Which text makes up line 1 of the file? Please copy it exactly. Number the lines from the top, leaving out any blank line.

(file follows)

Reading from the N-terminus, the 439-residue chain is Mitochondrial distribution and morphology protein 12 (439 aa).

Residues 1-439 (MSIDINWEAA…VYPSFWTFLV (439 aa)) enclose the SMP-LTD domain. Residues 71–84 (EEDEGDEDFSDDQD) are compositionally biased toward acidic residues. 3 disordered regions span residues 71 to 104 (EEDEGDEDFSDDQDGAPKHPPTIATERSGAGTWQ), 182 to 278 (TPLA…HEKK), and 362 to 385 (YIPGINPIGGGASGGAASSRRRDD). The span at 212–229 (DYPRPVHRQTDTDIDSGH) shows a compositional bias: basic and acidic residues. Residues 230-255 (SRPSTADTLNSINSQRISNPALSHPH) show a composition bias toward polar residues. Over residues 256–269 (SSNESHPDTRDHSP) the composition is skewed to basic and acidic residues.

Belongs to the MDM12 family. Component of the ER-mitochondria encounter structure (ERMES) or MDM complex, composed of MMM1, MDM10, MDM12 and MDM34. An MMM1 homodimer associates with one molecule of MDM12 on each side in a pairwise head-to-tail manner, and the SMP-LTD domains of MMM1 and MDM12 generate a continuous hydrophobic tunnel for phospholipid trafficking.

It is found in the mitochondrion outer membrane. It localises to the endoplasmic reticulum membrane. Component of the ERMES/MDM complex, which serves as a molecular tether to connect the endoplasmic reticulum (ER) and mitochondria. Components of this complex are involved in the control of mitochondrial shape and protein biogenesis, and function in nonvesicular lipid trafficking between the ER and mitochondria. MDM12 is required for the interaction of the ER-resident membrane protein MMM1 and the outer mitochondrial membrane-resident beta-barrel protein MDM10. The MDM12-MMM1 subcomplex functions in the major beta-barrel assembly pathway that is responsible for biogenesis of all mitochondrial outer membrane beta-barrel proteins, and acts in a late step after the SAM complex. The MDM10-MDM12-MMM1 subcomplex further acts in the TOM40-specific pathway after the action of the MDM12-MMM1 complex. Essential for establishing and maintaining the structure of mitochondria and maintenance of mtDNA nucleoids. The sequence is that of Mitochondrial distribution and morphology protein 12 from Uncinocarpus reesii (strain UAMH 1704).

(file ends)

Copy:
Reading from the N-terminus, the 439-residue chain is Mitochondrial distribution and morphology protein 12 (439 aa).